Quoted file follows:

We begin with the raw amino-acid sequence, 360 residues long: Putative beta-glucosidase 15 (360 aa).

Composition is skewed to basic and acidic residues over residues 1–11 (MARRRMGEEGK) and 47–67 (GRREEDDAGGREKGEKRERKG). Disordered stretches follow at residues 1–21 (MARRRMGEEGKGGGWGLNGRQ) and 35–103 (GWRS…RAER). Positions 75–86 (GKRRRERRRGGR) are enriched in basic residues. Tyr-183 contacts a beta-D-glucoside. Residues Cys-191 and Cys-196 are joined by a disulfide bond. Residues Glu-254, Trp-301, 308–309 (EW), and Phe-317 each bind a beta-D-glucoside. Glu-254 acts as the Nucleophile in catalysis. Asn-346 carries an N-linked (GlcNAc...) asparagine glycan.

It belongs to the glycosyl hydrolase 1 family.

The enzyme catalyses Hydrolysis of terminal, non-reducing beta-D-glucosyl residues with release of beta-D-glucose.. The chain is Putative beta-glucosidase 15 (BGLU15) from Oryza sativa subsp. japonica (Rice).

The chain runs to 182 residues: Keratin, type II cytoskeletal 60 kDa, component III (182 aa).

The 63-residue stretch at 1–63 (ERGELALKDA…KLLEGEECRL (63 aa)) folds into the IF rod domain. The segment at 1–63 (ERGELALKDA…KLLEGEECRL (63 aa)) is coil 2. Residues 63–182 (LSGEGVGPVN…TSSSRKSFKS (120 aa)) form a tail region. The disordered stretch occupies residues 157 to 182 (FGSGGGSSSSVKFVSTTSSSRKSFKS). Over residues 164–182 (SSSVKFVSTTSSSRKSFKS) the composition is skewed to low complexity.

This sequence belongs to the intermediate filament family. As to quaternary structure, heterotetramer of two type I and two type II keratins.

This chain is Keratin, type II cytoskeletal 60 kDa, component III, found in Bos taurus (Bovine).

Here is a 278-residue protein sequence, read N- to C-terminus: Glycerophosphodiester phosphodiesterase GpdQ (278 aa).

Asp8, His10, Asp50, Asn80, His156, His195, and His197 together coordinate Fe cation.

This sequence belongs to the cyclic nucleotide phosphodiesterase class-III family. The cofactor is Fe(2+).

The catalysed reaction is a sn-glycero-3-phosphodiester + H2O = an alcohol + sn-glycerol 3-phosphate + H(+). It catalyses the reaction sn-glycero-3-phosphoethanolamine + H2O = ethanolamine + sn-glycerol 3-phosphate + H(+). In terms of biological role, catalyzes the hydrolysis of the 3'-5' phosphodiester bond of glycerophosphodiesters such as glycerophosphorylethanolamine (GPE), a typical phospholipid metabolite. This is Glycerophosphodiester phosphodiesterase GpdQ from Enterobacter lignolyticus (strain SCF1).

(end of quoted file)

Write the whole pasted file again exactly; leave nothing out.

We begin with the raw amino-acid sequence, 360 residues long: Putative beta-glucosidase 15 (360 aa).

Composition is skewed to basic and acidic residues over residues 1–11 (MARRRMGEEGK) and 47–67 (GRREEDDAGGREKGEKRERKG). Disordered stretches follow at residues 1–21 (MARRRMGEEGKGGGWGLNGRQ) and 35–103 (GWRS…RAER). Positions 75–86 (GKRRRERRRGGR) are enriched in basic residues. Tyr-183 contacts a beta-D-glucoside. Residues Cys-191 and Cys-196 are joined by a disulfide bond. Residues Glu-254, Trp-301, 308–309 (EW), and Phe-317 each bind a beta-D-glucoside. Glu-254 acts as the Nucleophile in catalysis. Asn-346 carries an N-linked (GlcNAc...) asparagine glycan.

It belongs to the glycosyl hydrolase 1 family.

The enzyme catalyses Hydrolysis of terminal, non-reducing beta-D-glucosyl residues with release of beta-D-glucose.. The chain is Putative beta-glucosidase 15 (BGLU15) from Oryza sativa subsp. japonica (Rice).

The chain runs to 182 residues: Keratin, type II cytoskeletal 60 kDa, component III (182 aa).

The 63-residue stretch at 1–63 (ERGELALKDA…KLLEGEECRL (63 aa)) folds into the IF rod domain. The segment at 1–63 (ERGELALKDA…KLLEGEECRL (63 aa)) is coil 2. Residues 63–182 (LSGEGVGPVN…TSSSRKSFKS (120 aa)) form a tail region. The disordered stretch occupies residues 157 to 182 (FGSGGGSSSSVKFVSTTSSSRKSFKS). Over residues 164–182 (SSSVKFVSTTSSSRKSFKS) the composition is skewed to low complexity.

This sequence belongs to the intermediate filament family. As to quaternary structure, heterotetramer of two type I and two type II keratins.

This chain is Keratin, type II cytoskeletal 60 kDa, component III, found in Bos taurus (Bovine).

Here is a 278-residue protein sequence, read N- to C-terminus: Glycerophosphodiester phosphodiesterase GpdQ (278 aa).

Asp8, His10, Asp50, Asn80, His156, His195, and His197 together coordinate Fe cation.

This sequence belongs to the cyclic nucleotide phosphodiesterase class-III family. The cofactor is Fe(2+).

The catalysed reaction is a sn-glycero-3-phosphodiester + H2O = an alcohol + sn-glycerol 3-phosphate + H(+). It catalyses the reaction sn-glycero-3-phosphoethanolamine + H2O = ethanolamine + sn-glycerol 3-phosphate + H(+). In terms of biological role, catalyzes the hydrolysis of the 3'-5' phosphodiester bond of glycerophosphodiesters such as glycerophosphorylethanolamine (GPE), a typical phospholipid metabolite. This is Glycerophosphodiester phosphodiesterase GpdQ from Enterobacter lignolyticus (strain SCF1).